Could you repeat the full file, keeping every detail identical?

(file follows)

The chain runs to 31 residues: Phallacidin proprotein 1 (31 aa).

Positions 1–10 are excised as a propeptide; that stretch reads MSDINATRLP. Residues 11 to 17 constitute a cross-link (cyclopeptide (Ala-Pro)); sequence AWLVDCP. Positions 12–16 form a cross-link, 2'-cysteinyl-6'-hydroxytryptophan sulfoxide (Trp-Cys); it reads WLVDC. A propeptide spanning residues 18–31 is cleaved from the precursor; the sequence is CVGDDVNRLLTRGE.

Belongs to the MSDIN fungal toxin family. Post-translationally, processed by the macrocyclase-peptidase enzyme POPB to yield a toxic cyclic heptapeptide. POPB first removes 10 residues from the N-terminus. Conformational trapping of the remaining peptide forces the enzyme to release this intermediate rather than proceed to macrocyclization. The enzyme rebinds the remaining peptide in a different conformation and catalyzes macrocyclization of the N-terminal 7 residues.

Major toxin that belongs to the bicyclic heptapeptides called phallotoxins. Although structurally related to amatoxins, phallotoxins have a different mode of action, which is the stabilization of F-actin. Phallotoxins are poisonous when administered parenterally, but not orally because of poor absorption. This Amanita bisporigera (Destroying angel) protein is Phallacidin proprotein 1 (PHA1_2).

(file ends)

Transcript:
The chain runs to 31 residues: Phallacidin proprotein 1 (31 aa).

Positions 1–10 are excised as a propeptide; that stretch reads MSDINATRLP. Residues 11 to 17 constitute a cross-link (cyclopeptide (Ala-Pro)); sequence AWLVDCP. Positions 12–16 form a cross-link, 2'-cysteinyl-6'-hydroxytryptophan sulfoxide (Trp-Cys); it reads WLVDC. A propeptide spanning residues 18–31 is cleaved from the precursor; the sequence is CVGDDVNRLLTRGE.

Belongs to the MSDIN fungal toxin family. Post-translationally, processed by the macrocyclase-peptidase enzyme POPB to yield a toxic cyclic heptapeptide. POPB first removes 10 residues from the N-terminus. Conformational trapping of the remaining peptide forces the enzyme to release this intermediate rather than proceed to macrocyclization. The enzyme rebinds the remaining peptide in a different conformation and catalyzes macrocyclization of the N-terminal 7 residues.

Major toxin that belongs to the bicyclic heptapeptides called phallotoxins. Although structurally related to amatoxins, phallotoxins have a different mode of action, which is the stabilization of F-actin. Phallotoxins are poisonous when administered parenterally, but not orally because of poor absorption. This Amanita bisporigera (Destroying angel) protein is Phallacidin proprotein 1 (PHA1_2).